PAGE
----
Canelo, Kirkland promise action in their Houston showdown
Although Floyd Mayweather Jr.'s showdown with Manny Pacquiao last week probably didn't convert many new fans to boxing, the sport has much more to offer after that unsatisfying meeting between its two biggest stars.
Saul ''Canelo'' Alvarez and James Kirkland get the first chance to put on a show.
The crowd-pleasing punchers both return from lengthy ring absences for a 154-pound meeting Saturday night at Houston's Minute Maid Park, where 40,000 eager fans and an HBO audience will watch the Mexican champion and his Texan challenger.
''The fans want to go see action, and these are the kind of fights where the people will leave happy,'' Alvarez said through a translator.
The 24-year-old Alvarez (44-1-1, 31 KOs) already is among the biggest stars in boxing for his skills and fearless style, and his return from a 10-month break pits him against one of the biggest sluggers in the sport. The matchup appears to be tailor-made for entertainment, and neither fighter has avoided those expectations during the week after Mayweather's defensive dominance of an injured Pacquiao.
''This is one of the opportunities I've been wanting,'' Kirkland said. ''This is a fight that I know the fans want to see, a fight that I'm truly prepared for.''
Canelo hasn't fought since winning an awkward decision over Erislandy Lara in July. An ankle injury sidelined him in the winter, but Alvarez kept training in his new home in San Diego until he inked a meeting with Kirkland, whose legal troubles and training upheaval have overshadowed his once-promising career.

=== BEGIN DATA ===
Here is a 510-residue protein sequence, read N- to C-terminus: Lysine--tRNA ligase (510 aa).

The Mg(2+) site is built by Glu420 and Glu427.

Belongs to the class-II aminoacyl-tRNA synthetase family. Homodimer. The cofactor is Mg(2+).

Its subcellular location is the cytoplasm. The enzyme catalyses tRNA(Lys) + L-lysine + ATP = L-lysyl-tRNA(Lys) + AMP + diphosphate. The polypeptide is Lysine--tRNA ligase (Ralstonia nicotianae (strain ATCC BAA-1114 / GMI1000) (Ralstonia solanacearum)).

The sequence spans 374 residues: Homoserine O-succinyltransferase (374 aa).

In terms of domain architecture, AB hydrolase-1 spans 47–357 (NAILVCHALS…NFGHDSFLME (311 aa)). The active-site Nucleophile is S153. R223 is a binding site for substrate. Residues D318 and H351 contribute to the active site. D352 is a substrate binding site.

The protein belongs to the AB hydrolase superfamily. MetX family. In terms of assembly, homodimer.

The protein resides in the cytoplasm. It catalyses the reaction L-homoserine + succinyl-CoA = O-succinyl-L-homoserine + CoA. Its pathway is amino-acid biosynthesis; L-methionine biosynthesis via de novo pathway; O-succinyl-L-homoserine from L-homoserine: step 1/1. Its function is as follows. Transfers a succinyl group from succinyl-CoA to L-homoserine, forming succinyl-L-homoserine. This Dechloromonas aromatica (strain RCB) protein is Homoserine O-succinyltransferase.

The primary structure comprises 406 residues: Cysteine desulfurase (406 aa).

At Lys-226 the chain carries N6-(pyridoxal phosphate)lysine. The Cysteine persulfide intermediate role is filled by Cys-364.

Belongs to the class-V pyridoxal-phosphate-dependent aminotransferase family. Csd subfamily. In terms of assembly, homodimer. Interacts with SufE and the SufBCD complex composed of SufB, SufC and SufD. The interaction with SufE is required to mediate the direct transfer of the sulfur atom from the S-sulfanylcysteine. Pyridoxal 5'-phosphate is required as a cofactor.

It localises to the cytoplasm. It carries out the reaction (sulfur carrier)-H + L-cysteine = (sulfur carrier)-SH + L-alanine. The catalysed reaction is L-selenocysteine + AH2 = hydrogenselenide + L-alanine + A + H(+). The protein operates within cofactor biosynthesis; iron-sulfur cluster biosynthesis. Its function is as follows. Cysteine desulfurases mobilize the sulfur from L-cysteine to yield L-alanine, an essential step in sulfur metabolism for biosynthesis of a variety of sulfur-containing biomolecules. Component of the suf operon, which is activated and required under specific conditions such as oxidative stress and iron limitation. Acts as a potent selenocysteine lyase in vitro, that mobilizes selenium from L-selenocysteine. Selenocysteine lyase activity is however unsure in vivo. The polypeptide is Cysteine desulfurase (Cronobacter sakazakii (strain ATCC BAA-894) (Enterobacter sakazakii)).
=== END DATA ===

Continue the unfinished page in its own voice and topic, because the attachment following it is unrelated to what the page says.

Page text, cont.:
Kirkland (32-1, 28 KOs) hasn't fought since December 2013 and has just two fights in the previous 3 1/2 years. At least his current absence wasn't due to incarceration, but Kirkland also split again with longtime trainer Ann Wolfe in a quest to become ''a more complete'' fighter.
Kirkland became a dominant boxer under Wolfe's demanding tutelage. He split with her before his only career defeat against Nobuhiro Ishida in 2011, but reunited and won five more fights.
He'll be in Houston with a little-known team in his corner, but likely the same punching power and bravado that have consistently led to excitement. Kirkland hasn't been in a fight that went the distance since June 2007, 14 bouts ago.
''Canelo brings a lot to the game, got a great team backing him, and pretty much knows the sport,'' Kirkland said. ''But there's a little something that goes deeper than that that I believe I possess. So at the end of the day I'm ... going to let the hands do the talking.''
If Alvarez wins, he is widely expected to challenge Miguel Cotto in a pay-per-view fight that could be the biggest event of the fall. Canelo has refused to look beyond Kirkland, realizing the danger in his opponent's fists.
''A lot of people are counting on Canelo to carry boxing on his shoulders for many years to come,'' said his promoter, Oscar De La Hoya.
Right before the main event, the Houston crowd would have seen an enticing junior welterweight matchup between Frankie Gomez and Humberto Soto, but Gomez weighed in six pounds over the 141-pound limit Friday, forcing promoter Golden Boy to cancel the bout.
The fight was a prime opportunity for Gomez (18-0, 13 KOs), who was slated to take the ring immediately after HBO replayed the Mayweather-Pacquiao fight on its broadcast.
The card still features featherweight prospect Joseph Diaz Jr., former Pacquiao challenger Joshua Clottey and 7-foot Chinese heavyweight Taishan Dong.
AP Sports Writer Kristie Rieken in Houston contributed to this report.